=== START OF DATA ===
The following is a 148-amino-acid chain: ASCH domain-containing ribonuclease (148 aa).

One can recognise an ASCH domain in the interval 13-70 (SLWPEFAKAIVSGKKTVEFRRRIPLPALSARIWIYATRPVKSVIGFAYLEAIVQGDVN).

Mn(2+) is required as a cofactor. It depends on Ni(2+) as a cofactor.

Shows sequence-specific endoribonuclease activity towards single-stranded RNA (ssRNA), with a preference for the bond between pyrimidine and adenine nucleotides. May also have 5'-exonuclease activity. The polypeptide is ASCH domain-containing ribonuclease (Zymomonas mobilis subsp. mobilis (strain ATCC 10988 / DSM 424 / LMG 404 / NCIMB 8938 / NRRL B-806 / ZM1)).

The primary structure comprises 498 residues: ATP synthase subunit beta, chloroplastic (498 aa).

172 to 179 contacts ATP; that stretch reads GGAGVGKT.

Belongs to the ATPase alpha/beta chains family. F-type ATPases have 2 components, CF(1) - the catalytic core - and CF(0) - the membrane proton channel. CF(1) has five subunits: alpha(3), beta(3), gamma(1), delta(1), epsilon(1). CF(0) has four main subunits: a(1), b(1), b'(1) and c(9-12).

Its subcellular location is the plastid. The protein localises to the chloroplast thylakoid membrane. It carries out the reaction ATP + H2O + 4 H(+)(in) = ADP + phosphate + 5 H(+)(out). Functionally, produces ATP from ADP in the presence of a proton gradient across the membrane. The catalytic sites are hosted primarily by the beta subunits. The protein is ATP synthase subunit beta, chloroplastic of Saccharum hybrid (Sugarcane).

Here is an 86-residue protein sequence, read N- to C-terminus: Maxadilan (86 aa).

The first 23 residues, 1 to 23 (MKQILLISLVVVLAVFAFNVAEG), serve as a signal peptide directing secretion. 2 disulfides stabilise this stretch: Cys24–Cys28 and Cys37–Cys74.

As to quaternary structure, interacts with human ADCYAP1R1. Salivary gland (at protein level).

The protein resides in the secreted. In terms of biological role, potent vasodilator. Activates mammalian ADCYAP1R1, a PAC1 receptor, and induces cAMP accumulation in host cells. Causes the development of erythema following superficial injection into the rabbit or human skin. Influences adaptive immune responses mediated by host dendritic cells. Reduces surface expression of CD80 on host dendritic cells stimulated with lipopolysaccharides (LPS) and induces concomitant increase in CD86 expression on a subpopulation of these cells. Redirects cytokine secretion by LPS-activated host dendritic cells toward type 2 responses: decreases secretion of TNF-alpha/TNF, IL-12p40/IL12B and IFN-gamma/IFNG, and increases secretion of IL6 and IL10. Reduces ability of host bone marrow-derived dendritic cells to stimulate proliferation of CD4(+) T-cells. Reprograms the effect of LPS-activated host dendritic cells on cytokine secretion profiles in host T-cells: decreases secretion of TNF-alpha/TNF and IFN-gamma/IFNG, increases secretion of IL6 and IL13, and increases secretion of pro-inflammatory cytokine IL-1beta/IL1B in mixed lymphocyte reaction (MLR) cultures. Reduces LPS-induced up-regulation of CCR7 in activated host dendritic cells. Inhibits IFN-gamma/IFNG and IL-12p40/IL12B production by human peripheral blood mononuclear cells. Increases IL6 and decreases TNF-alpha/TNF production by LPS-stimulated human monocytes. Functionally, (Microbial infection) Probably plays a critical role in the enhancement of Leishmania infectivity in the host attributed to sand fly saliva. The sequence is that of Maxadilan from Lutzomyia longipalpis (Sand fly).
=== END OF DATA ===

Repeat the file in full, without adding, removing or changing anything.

The following is a 148-amino-acid chain: ASCH domain-containing ribonuclease (148 aa).

One can recognise an ASCH domain in the interval 13-70 (SLWPEFAKAIVSGKKTVEFRRRIPLPALSARIWIYATRPVKSVIGFAYLEAIVQGDVN).

Mn(2+) is required as a cofactor. It depends on Ni(2+) as a cofactor.

Shows sequence-specific endoribonuclease activity towards single-stranded RNA (ssRNA), with a preference for the bond between pyrimidine and adenine nucleotides. May also have 5'-exonuclease activity. The polypeptide is ASCH domain-containing ribonuclease (Zymomonas mobilis subsp. mobilis (strain ATCC 10988 / DSM 424 / LMG 404 / NCIMB 8938 / NRRL B-806 / ZM1)).

The primary structure comprises 498 residues: ATP synthase subunit beta, chloroplastic (498 aa).

172 to 179 contacts ATP; that stretch reads GGAGVGKT.

Belongs to the ATPase alpha/beta chains family. F-type ATPases have 2 components, CF(1) - the catalytic core - and CF(0) - the membrane proton channel. CF(1) has five subunits: alpha(3), beta(3), gamma(1), delta(1), epsilon(1). CF(0) has four main subunits: a(1), b(1), b'(1) and c(9-12).

Its subcellular location is the plastid. The protein localises to the chloroplast thylakoid membrane. It carries out the reaction ATP + H2O + 4 H(+)(in) = ADP + phosphate + 5 H(+)(out). Functionally, produces ATP from ADP in the presence of a proton gradient across the membrane. The catalytic sites are hosted primarily by the beta subunits. The protein is ATP synthase subunit beta, chloroplastic of Saccharum hybrid (Sugarcane).

Here is an 86-residue protein sequence, read N- to C-terminus: Maxadilan (86 aa).

The first 23 residues, 1 to 23 (MKQILLISLVVVLAVFAFNVAEG), serve as a signal peptide directing secretion. 2 disulfides stabilise this stretch: Cys24–Cys28 and Cys37–Cys74.

As to quaternary structure, interacts with human ADCYAP1R1. Salivary gland (at protein level).

The protein resides in the secreted. In terms of biological role, potent vasodilator. Activates mammalian ADCYAP1R1, a PAC1 receptor, and induces cAMP accumulation in host cells. Causes the development of erythema following superficial injection into the rabbit or human skin. Influences adaptive immune responses mediated by host dendritic cells. Reduces surface expression of CD80 on host dendritic cells stimulated with lipopolysaccharides (LPS) and induces concomitant increase in CD86 expression on a subpopulation of these cells. Redirects cytokine secretion by LPS-activated host dendritic cells toward type 2 responses: decreases secretion of TNF-alpha/TNF, IL-12p40/IL12B and IFN-gamma/IFNG, and increases secretion of IL6 and IL10. Reduces ability of host bone marrow-derived dendritic cells to stimulate proliferation of CD4(+) T-cells. Reprograms the effect of LPS-activated host dendritic cells on cytokine secretion profiles in host T-cells: decreases secretion of TNF-alpha/TNF and IFN-gamma/IFNG, increases secretion of IL6 and IL13, and increases secretion of pro-inflammatory cytokine IL-1beta/IL1B in mixed lymphocyte reaction (MLR) cultures. Reduces LPS-induced up-regulation of CCR7 in activated host dendritic cells. Inhibits IFN-gamma/IFNG and IL-12p40/IL12B production by human peripheral blood mononuclear cells. Increases IL6 and decreases TNF-alpha/TNF production by LPS-stimulated human monocytes. Functionally, (Microbial infection) Probably plays a critical role in the enhancement of Leishmania infectivity in the host attributed to sand fly saliva. The sequence is that of Maxadilan from Lutzomyia longipalpis (Sand fly).